Chris Johnson sets Braves record with eighth consecutive multi-hit game

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Braves third baseman Chris Johnson went 2-for-4 with a double and a home run in the Braves’ 6-4 victory over the Phillies tonight, marking the eighth consecutive game in which he has had two or more hits. MLB.com’s Mark Bowman confirms that it is a team record since the Braves moved to Atlanta in 1966. Johnson entered the night leading the National League in batting average at .346. Tonight’s performance bumped it up to .347.

An obscenely high batting average on balls in play has been the backbone of his offensive success this season. It stands at .430, 38 points above the next-highest BABIP (Joe Mauer, .392) and 65 points above his career average. Per ESPN’s Jayson Stark, if the .430 BABIP holds, it would be the highest mark since Ty Cobb and Shoeless Joe Jackson in 1911. According to Baseball Reference, there have been 27 instances of a .400+ BABIP among hitters that had enough plate appearances to qualify for the batting title. The most recent was accomplished by Jose Hernandez in 2002, but he struck out so often (a league-leading 188 times) he didn’t put the ball in play all that often — his overall batting average was .288.

The full list (bolded averages indicate a league-leader):

Player Year BAbip Age Tm BA
Chris Johnson 2013 .430 28 ATL .346
Jose Hernandez 2002 .404 32 MIL .288
Manny Ramirez 2000 .403 28 CLE .351
Rod Carew 1977 .408 31 MIN .388
Roberto Clemente 1967 .403 32 PIT .357
Luke Appling 1936 .400 29 CHW .388
Bill Terry 1930 .400 31 NYG .401
Rogers Hornsby 1924 .422 28 STL .424
Babe Ruth 1923 .423 28 NYY .393
Harry Heilmann 1923 .414 28 DET .403
George Sisler 1922 .422 29 SLB .420
Ty Cobb 1922 .416 35 DET .401
Rogers Hornsby 1921 .409 25 STL .397
George Sisler 1920 .401 27 SLB .407
Ty Cobb 1919 .401 32 DET .384
Ty Cobb 1917 .400 30 DET .383
Benny Kauff 1914 .400 24 IND .370
Ty Cobb 1913 .415 26 DET .390
Ty Cobb 1912 .424 25 DET .409
Shoeless Joe Jackson 1912 .405 24 CLE .395
Heinie Zimmerman 1912 .400 25 CHC .372
Shoeless Joe Jackson 1911 .434 23 CLE .408
Ty Cobb 1911 .444 24 DET .420
Ty Cobb 1910 .412 23 DET .383
George Stone 1906 .416 29 SLB .358
Nap Lajoie 1901 .418 26 PHA .426
Jesse Burkett 1901 .415 32 STL .376
Provided by Baseball-Reference.com: View Play Index Tool Used
Generated 8/2/2013.

Adam Eaton sustains leg injury after tripping over first base

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Nationals’ outfielder Adam Eaton was carried off the field after stumbling over first base on Friday night. In the ninth inning of the Nationals’ 7-5 loss to the Mets, Eaton appeared to catch his ankle on the bag as he ran out an infield single, suffering a leg injury on the fall. He was unable to put pressure on his left leg after the play and required assistance by two of the Nationals’ athletic trainers as he exited the field.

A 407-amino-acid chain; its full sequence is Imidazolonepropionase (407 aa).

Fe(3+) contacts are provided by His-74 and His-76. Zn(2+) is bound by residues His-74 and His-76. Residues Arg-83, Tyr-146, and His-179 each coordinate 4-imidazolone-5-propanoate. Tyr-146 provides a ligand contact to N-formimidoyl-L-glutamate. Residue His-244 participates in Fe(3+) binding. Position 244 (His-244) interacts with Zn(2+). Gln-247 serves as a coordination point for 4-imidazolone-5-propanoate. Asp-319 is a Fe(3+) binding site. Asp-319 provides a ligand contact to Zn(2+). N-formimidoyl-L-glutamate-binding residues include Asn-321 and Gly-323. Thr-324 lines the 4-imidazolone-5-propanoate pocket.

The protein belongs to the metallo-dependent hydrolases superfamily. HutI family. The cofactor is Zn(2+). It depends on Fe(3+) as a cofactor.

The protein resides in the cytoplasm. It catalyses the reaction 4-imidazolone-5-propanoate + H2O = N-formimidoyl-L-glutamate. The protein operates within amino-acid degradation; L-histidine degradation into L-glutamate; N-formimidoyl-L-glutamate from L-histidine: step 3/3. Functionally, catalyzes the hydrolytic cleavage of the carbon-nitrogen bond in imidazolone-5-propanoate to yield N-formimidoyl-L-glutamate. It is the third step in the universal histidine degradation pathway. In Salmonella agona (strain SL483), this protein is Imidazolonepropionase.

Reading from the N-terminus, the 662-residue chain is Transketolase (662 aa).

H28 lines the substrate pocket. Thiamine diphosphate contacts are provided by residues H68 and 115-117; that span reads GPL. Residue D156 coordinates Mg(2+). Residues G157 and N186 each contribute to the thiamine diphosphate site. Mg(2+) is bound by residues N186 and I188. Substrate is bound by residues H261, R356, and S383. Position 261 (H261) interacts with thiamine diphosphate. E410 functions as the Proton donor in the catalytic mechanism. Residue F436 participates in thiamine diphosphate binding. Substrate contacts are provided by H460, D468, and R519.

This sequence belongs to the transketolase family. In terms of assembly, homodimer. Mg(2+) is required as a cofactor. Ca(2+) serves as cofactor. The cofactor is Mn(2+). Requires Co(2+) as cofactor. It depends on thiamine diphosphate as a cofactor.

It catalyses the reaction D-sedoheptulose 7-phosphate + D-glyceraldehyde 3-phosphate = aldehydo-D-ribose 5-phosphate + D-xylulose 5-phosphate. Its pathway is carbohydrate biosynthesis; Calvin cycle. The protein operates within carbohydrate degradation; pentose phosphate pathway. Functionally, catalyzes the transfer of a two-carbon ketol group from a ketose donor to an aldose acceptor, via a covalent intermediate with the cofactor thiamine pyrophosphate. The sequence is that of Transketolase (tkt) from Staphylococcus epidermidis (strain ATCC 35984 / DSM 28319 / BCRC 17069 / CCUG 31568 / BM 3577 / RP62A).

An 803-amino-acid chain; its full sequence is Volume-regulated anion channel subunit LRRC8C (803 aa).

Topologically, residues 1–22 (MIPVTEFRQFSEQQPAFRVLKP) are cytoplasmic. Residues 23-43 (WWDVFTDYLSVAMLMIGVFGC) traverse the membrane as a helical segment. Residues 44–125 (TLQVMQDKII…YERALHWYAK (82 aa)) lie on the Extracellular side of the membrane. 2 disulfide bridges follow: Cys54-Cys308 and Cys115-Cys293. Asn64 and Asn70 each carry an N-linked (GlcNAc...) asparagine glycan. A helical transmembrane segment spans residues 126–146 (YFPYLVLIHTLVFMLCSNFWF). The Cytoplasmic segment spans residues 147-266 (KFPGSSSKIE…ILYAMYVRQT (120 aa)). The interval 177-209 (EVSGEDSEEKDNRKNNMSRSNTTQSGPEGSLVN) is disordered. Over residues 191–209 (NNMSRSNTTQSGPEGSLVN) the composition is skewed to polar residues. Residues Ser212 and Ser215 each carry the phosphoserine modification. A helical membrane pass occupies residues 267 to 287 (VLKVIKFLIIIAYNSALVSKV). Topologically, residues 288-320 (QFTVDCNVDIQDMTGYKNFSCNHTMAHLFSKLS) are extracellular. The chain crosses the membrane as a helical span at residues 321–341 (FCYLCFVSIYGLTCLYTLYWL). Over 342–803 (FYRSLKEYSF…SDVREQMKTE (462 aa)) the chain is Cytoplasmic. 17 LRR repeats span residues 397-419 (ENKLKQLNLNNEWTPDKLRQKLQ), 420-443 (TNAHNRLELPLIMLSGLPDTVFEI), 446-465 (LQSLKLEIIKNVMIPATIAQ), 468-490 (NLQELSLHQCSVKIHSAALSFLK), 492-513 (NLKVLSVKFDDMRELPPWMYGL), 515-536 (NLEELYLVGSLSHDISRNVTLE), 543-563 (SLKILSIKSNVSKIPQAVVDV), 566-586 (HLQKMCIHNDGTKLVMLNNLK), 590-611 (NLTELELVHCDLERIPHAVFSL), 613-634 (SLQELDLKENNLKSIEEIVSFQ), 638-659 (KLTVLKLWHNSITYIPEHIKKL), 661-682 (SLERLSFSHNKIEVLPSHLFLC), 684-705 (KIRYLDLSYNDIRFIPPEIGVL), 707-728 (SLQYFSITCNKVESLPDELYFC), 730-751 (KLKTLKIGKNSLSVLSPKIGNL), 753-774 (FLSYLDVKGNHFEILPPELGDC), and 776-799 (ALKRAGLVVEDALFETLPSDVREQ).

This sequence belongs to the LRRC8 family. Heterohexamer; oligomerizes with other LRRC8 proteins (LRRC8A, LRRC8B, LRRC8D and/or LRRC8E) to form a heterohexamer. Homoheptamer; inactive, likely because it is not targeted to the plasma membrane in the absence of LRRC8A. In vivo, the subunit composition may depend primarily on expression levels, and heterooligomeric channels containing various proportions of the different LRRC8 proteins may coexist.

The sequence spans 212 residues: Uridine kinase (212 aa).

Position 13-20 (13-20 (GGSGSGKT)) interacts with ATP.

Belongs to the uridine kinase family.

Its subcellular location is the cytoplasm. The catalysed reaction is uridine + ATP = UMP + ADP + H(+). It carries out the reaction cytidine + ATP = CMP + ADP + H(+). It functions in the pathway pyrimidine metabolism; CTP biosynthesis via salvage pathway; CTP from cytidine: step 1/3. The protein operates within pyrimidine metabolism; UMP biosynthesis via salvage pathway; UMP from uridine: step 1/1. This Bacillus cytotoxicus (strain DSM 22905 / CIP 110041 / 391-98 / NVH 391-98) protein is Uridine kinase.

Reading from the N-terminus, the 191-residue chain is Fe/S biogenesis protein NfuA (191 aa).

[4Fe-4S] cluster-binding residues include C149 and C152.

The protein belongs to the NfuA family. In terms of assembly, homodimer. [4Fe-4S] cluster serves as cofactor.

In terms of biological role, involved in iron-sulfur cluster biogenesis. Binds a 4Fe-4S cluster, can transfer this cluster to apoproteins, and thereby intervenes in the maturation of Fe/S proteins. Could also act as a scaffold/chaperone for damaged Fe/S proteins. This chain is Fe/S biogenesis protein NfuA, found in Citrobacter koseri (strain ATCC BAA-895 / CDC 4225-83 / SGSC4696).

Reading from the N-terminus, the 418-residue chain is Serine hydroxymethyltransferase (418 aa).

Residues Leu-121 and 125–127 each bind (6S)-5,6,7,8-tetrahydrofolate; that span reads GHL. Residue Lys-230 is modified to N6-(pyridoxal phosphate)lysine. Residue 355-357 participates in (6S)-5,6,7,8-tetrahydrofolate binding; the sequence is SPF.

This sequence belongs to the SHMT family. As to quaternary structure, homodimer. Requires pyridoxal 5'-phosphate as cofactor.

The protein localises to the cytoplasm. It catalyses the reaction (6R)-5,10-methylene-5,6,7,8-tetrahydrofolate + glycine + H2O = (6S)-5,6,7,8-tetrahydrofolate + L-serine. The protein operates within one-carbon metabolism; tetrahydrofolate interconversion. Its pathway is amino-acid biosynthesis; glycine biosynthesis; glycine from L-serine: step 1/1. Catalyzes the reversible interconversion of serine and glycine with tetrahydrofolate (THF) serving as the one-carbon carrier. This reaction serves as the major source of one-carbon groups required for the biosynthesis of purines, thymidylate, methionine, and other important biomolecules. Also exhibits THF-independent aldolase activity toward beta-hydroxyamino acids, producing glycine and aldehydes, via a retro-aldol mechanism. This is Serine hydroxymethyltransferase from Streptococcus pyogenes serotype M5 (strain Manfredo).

Eaton is scheduled to undergo an MRI on Saturday, but Nationals’ manager Dusty Baker told reporters that it “doesn’t look too good.” It’s the first significant leg injury the outfielder has sustained since 2014, when he went on the 15-day disabled list with a hamstring strain. He’ll likely be replaced by Michael Taylor in center field for the next couple of games, though that could be a temporary fix as the Nationals seek a better solution during Eaton’s recovery process.

Madison Bumgarner likely sidelined through the All-Star break

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It’s been just over a week since Giants’ left-hander Madison Bumgarner got a serious scare after a nasty dirt bike accident. He escaped with bruised ribs and a Grade 2 strain of his left shoulder AC joint, but there was some speculation that the injuries would cause a significant, if not permanent, setback in the southpaw’s career. Thankfully, things aren’t looking quite so bleak today. Not only will Bumgarner not require surgery, but he could return as soon as the week following the All-Star break, the Giants said Friday.

Of course, that timeline is wholly dependent on how smoothly the recovery process goes, so nothing is set in stone yet. NBC Sports Bay Area’s Alex Pavlovic estimates 2-3 months of rest and rehab, including “two months before he can get back on the mound and then another three to four weeks of throwing and rehab starts before he’s big league-ready.” It’s a long and laborious schedule, but still looks much better than any surgical alternative.

Prior to the accident, Bumgarner was working on a solid start to the 2017 season. He maintained a 3.00 ERA, 1.3 BB/9 and 9.3 SO/9 through 27 innings with the club, though his average 1.75 runs of support per start fed into an 0-3 record.